Before directing Teenage, Matt Wolf made Wild Combination, a feature length portrait of enigmatic musician Arthur Russell. Wild Combination has been rereleased this week by Oscilloscope Laboratories, the company that is also bringing Teenage to theaters across the country.
When Russell died of an AIDS related illness in 1992 he left behind a unique body of work that touched on everything from heart wrenching folk, to echo-laden avant-garde and disco music. He collaborated with downtown New York luminaries like Allen Ginsberg, Rhys Chatham and Phillip Glass, composing arresting new classical compositions alongside unconventional dance music. Wild Combination tells that story, while also placing it in the context of the AIDS epidemic of the 1980s. In an interview with Mousse Magazine, Wolf says:
When I was editing Wild Combination I thought to myself: how can this film analyze culture in a larger way? I wanted to do that, but I wondered if this film could only analyze the interior world of one strange and special individual. In retrospect, I realized that these biographies are uncovering a significant hidden history—the lives and work of a generation of artists lost to AIDS.
This drive to connect the hidden history of an outsider who “just didn’t fit” to a larger historical narrative is part of what compelled Matt to make Teenage as well — a common thread in two very different works.
In Teenage Wolf examines the “fascinating biographies of forgotten adolescent figures,” tracing the roots of youth culture through the tumult of the early 20th century. Digging up hidden histories also influenced a key aspect of both film’s aesthetics’. Because there’s very little footage of Russell available from his lifetime, Wolf wound up weaving in recreations that feel like found footage from his subjects’ life. After finding an actor who reminded him of Russell:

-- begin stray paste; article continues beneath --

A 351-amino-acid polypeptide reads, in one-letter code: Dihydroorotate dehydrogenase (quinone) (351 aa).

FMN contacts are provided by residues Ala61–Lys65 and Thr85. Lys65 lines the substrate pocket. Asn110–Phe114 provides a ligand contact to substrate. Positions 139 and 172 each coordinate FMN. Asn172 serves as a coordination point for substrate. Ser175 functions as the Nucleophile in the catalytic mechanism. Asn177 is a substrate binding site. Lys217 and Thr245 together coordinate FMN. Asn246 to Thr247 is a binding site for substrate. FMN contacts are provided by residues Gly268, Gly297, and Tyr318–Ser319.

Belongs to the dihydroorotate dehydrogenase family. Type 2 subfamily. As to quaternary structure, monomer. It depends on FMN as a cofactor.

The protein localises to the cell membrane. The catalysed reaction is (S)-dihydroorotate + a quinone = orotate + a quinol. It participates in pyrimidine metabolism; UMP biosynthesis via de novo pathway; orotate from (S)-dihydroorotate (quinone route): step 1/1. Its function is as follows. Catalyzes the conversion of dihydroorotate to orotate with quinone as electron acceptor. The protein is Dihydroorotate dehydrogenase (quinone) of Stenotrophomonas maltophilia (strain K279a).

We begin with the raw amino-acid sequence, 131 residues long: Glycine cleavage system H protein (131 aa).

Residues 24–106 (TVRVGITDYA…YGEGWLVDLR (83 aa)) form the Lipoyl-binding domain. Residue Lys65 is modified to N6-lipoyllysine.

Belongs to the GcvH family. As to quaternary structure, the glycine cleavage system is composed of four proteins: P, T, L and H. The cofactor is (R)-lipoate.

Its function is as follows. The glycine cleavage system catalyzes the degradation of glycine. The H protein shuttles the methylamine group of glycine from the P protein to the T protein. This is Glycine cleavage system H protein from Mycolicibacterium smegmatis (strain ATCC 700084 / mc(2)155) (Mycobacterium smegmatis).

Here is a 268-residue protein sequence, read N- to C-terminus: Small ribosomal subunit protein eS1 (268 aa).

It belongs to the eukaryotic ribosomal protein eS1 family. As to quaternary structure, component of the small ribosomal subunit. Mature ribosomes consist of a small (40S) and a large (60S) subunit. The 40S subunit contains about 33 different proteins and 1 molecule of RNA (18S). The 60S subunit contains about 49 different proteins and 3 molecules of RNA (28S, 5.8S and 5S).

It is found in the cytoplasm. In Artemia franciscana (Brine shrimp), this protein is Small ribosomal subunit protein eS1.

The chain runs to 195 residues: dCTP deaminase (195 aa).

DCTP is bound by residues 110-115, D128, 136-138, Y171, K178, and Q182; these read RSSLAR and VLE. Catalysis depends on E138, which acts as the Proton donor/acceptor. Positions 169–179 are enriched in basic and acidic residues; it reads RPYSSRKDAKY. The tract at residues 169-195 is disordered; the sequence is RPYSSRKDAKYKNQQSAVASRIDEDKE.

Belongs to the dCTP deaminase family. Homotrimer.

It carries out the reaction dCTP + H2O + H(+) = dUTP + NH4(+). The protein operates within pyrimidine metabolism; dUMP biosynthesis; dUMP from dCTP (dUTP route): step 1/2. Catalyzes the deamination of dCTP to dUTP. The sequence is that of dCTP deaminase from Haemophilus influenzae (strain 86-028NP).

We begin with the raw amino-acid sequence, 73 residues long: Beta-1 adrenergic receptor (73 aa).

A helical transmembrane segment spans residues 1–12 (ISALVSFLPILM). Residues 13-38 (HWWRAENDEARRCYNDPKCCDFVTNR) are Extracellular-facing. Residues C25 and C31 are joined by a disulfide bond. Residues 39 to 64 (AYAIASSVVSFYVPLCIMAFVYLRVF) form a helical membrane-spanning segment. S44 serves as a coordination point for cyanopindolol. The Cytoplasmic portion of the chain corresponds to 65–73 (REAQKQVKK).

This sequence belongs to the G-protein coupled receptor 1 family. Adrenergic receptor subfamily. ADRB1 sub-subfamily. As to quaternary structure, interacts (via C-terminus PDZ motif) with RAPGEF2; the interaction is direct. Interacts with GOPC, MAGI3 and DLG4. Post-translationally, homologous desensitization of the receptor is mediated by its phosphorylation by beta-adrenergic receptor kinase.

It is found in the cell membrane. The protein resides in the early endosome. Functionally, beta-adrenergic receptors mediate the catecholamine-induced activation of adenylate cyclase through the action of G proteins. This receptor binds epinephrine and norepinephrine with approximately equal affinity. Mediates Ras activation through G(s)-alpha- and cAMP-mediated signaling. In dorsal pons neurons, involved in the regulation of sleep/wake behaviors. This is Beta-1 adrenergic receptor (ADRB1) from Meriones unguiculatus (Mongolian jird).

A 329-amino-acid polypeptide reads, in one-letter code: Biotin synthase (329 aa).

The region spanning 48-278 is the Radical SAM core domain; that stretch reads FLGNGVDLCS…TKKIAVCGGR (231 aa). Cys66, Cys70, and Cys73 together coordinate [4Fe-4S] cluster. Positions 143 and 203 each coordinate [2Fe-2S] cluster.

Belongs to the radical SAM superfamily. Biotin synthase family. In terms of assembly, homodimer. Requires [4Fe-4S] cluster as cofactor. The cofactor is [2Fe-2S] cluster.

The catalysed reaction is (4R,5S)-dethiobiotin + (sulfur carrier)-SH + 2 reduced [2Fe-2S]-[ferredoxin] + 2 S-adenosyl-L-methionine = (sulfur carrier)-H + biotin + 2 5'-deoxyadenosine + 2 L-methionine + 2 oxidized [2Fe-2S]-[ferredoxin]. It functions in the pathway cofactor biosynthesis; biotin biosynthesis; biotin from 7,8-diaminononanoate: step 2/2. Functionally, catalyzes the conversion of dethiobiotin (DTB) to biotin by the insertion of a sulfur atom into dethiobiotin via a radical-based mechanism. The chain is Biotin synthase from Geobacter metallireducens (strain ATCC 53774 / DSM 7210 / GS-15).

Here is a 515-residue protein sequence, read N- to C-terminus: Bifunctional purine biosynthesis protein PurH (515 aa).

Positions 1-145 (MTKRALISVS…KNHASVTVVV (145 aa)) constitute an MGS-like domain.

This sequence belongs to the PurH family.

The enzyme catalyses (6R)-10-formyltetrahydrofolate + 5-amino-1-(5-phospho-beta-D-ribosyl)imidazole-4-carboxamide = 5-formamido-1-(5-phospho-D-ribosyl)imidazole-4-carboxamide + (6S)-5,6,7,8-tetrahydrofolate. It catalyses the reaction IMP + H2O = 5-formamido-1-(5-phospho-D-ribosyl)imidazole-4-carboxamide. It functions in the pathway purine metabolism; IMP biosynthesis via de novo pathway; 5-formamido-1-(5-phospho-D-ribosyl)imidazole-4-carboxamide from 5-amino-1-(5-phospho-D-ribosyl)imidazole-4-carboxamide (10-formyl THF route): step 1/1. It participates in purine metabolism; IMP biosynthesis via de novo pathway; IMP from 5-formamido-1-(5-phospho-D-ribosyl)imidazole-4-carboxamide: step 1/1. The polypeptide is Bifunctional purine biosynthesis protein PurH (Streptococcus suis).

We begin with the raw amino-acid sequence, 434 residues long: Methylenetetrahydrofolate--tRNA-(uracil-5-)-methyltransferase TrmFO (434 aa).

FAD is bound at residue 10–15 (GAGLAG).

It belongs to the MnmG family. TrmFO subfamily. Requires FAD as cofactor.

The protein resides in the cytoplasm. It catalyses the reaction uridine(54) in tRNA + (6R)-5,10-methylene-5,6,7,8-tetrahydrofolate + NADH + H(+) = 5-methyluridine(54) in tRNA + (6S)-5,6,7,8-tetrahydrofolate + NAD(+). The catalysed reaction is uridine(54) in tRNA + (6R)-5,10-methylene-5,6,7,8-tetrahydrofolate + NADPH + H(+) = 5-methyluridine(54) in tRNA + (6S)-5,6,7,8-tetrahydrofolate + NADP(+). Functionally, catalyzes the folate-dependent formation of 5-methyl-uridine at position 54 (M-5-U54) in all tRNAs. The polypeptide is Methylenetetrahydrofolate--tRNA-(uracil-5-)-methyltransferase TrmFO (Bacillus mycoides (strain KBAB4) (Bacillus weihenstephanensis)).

I filmed him with an old VHS camcorder, dressed up in Arthur’s actual clothes [on loan from Russell’s partner Tom Lee], listening to a Walkman on the ferry. I didn’t fully realize it then, but I was creating my own “fake archival” footage. I felt that I didn’t really have a choice because there’s almost no true footage of Arthur from his lifetime. In a sense, he’s an absent subject.
Similarly while making Teenage, Matt found little to no footage to tell the compelling stories of 1920s party girl Brenda Dean Paul, German swing enthusiast Tommie Scheel, fervent Hitler Youth Melita Maschmann and Boy Scout Warren Wall.
They’re absent subjects, but their vivid stories begged to be told. They create a composite portrait of the teenager that was emerging at the end of World War II.
The familiar wash of 1980s VHS in Wild Combination and the lively, imagined newsreels and home movies of Teenage, blur the past with the present. They show us forgotten but resonant histories.